What is Morning Time? Why do homeschool moms do this? Today, I'd like to give you 5 Ideas for Planning Your Morning Time, but first, let's talk about what it is.
What Is Morning Time?
Before going for a walk or a jog, we warm-up. We stretch the muscles. We take a deep breath. We pause. Then, we get going.
Morning Time is much the same way.
Morning Time is a warm-up for learning. We want to limber up our thinking muscles. Prepare our hearts. Pause to reflect. Then get going.
Just a 10–15 minute time frame is ample for Morning Time. Keep this time as a quiet, peaceful warm-up time.
Here are 5 Ideas for Planning Your Morning Time.
#1 Prayer and Devotional
For morning time, you start by gently guiding your children to talk with their heavenly father. We start with prayer recitations in PreK-K. We guide our children in real conversations with God as they grow.
Also, you might read devotionals together with younger students or let older students find a cozy little corner to have devotions. We have free devotional links under individual study for each grade-level.
Also, we often play praise music in the background.
#2 The Pledge of Allegiance
Morning Time is a great time to orally recite memory work. Keep it short to about 1-2 minutes. We suggest reciting on a rotational basis or 1 thing a day.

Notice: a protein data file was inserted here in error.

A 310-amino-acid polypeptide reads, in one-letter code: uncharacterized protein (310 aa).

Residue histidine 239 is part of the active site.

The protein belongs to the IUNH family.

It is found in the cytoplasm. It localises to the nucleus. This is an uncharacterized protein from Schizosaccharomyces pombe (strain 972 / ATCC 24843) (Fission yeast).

Our copybook primer includes Charlotte Mason-Inspired Recitations for Preschool and Kindergarten.
This year, each term, we will learn a:
We will just recite just one thing a day.
Looking at the calendar, especially for grades K to 4, is an important morning activity for teaching our calendar system. It's fun to note the day, month, year, season, and weather.
You could sing a song about the days of the week and the months of the year. Calendar time is already planned into our Kindergarten Teacher Guide.
#5 A Quiet Seatwork Time
Perhaps, the most effective activity for warming-up is a quiet seatwork time. This can help focus your child's attention. Keep it short at 5 minutes or less.
This year, for seatwork, we will copy 1 page in the copybook primer.
Other ideas could be writing (book of mottoes or journal), drawing (sketch pad or nature notebook), or doing a hands-on activity (puzzle, playdough, or handicraft).
A Sample Schedule
It could be as simple as 1 thing per day . . .
Monday - Prayer & Devotional
Tuesday - The Pledge of Allegiance and Anthem
Wednesday - Recitation
Thursday - Calendar
Friday - Copywork
It could be 2 things per day . . .
Monday - Prayer and Devotional & Copybook
Tuesday - The Pledge of Allegiance and Anthem & Copybook
Wednesday - Recitation & Copybook
Thursday - Calendar & Copybook
Friday - Special Activity of choice
It could be 5 things per day . . .
Monday - Prayer, Pledge, Calendar, Recite Scripture Memory, Copybook
Tuesday - Prayer, Pledge of Allegiance and Anthem, Calendar, Recite Poem, Copywork
Wednesday - Prayer, Pledge, Calendar, Picture Book, Recite Psalm, Copywork
Thursday - Prayer, Pledge, Calendar, Recite Literature, Copywork
Friday - Prayer, Pledge, Calendar, Special Activity of choice
A Few More Thoughts
If you had to pick just one thing, to which morning time activity would your children respond? Would your children benefit from this warm-up for learning?
Morning Time Checklist
Renee Metzler holds a degree in Secondary Ed, English from Bloomsburg University of PA. She is a homeschool mom of 4 children and is loves to share her joy of lesson planning and curriculum.
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